They are however exhausted by the self awareness that comes with striking, and the effort it takes to maintain, a balance. It is incredibly easy to slip into either of the camps discussed above and many times can even be justified.
.....did I not get that promotion because I am Arab?
.....is my accent really that thick for them not to understand what I am saying?
.....maybe I should change my name to Alex if I’m going to run for office.
This last mindset is, in my opinion, the most fragile yet most beneficial for a society.
Beneficial because they help challenge a society’s long held views and either reaffirm them as timeless or expose them as flawed/in need of attention. How we respond to such a challenge is a measure of the mettle of our society and whether or not we truly believe the slogans we throw around while thumping our chests and bellowing that we are the greatest nation on earth.
Fragile because a society can easily push them into one of the two camps thus losing on their contribution to society.
This afternoon, in recognition of International Day of Peace, Manchester University dedicated a peace pole at the Fort Wayne campus. The peace pole has the message “May Peace Prevail on Earth” in the four languages most spoken at our Manchester University Pharmacy Program English, Arabic, Urdu and Spanish.
I was honored to offer opening remarks that I include below
As I thought about what to say today, I chose not to prepare my remarks well in advance and to rather quickly jot down this morning what comes to you straight from my heart; A heart, and mind, that is heavy by the recent loss of our friend Sue.
With that real and palpable sense of grief, I found myself reflecting on the number of lives lost we hear and read about in the news. Lost Lives that for the most part have unfortunately become mere cold numbers, numbers to which we have become accustomed or worse, numb.
So I asked myself, how can peace prevail on earth? How can we, as members of the Manchester family,
as persons of ability and conviction who are guided by our respect for the infinite worth of every individual,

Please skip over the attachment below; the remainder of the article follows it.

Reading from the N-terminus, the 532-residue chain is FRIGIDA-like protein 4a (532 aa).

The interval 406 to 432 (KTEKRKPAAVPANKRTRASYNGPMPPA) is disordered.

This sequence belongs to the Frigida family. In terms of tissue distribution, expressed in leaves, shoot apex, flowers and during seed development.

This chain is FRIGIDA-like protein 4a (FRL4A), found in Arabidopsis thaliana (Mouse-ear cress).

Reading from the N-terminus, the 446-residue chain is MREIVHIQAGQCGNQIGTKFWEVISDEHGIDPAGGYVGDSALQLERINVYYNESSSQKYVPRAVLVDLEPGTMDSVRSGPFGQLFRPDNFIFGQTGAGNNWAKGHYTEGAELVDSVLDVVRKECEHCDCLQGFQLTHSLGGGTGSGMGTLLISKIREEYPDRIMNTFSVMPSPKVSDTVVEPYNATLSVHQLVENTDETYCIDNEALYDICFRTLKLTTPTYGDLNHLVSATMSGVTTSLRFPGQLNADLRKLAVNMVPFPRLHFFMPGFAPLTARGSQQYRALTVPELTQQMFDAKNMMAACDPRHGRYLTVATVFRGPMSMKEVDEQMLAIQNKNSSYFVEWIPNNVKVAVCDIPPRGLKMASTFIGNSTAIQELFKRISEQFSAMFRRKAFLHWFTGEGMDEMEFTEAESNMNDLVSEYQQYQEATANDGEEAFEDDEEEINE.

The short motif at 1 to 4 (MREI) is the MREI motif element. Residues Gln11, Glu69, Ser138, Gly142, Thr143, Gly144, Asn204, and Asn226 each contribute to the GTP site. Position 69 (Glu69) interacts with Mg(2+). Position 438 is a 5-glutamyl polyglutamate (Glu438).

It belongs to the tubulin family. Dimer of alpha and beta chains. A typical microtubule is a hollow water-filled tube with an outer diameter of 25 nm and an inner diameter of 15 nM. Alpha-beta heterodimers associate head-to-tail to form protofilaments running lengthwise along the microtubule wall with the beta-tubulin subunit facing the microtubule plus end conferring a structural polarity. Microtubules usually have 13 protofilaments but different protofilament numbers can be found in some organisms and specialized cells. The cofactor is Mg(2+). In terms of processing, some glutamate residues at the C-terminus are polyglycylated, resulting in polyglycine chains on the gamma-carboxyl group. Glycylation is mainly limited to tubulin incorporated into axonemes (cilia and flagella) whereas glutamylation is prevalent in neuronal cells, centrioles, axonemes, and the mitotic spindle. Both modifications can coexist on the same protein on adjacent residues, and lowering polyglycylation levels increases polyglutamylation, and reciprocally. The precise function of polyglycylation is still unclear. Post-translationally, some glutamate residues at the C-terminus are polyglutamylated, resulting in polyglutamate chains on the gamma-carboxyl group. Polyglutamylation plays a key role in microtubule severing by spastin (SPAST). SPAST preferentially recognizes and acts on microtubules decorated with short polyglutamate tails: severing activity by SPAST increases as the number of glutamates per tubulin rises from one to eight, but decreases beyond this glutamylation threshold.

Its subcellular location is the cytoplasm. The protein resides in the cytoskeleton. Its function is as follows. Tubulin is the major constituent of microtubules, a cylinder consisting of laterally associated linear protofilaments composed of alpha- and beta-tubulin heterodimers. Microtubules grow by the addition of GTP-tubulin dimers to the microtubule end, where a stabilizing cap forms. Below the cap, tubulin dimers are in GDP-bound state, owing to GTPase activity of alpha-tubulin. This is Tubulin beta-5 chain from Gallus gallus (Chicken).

inspired by a church steeped in the history of peace making,
how can we stem the tide of aimless, endless wars that cause immeasurable amount of pain and suffering on earth?
How can we help achieve such noble goal?
And every time I think about this, I find that the answer lies in one place.
If we want peace to prevail on earth then peace must prevail within, for when peace prevails within we become an unstoppable force of love that strives for justice for all.
May the peace, blessings and mercy of God be upon all of you. And may His everlasting peace shine through each and every one of you.
(Hoping to get a good discussion on this and would really like your input)
I have had a couple of conversations with friends recently about a concept that I will dub "luxury of thought"
Basically, I think, people whose day to day concern is basic survival/putting food on the table/making ends meet do not have the luxury of time to be able to spend on thinking/contemplating/deeper reflection.
Don't get me wrong; It's not that they are incapable, or that they lack the intelligence. Rather, it's that when making priorities, thinking about immigrants/climate change/war....etc does not make the top 10 list of concerns for them.
I believe that when people are not given the opportunity to have such basic rights as the time and mental comfort to think, thinking/contemplating/self reflection becomes a luxury and opt for the basic, often myopic, understanding of the world around them.
This concept is weaponized by those whose interests are best served by those who enjoy such "luxury" but use it with ill intent.
What do you think?
FIFTEEN YEARS AGO while attending pharmacy school in Big Rapids, Michigan, I was asked to give a short talk about Islam to a small group of students during the month of Ramadan. I was not what you would consider a religious person at the time. My adherence to faith then was at a basic level of simple compliance with standards I grew up with, had some understanding of and had some ability to express in a manner that others can understand. Yet I went, stood up in front of the small crowd and shared what the five foundational pillars of Islam are to the best of my abilities.
Fast forward eight years later, I get an email from an old classmate who happened to stumble upon my faculty profile and thought to shoot me an email to reconnect. We were at best acquaintances during school and I remember him as a nice, quite, socially awkward and somewhat introverted person. We exchanged a few emails and decided that the next time I was to visit Michigan, I lived in Maine at the time, we were going to go out to dinner and catch up. Within a few months he came to pick me up from my sister's place in Michigan and we went out for dinner and conversations.
During our conversations he shared with me that a couple of years back he had a Muslim colleague with whom he used to discuss religion, and that through such discussions he grew fond of and converted to the religion of Islam. He'd been working on his faith since and was growing his relationship with God through Islam. I was fascinated and excited by his story but then he told me that the original reason why he started looking into Islam was because he heard what I shared about Islam when we were in school.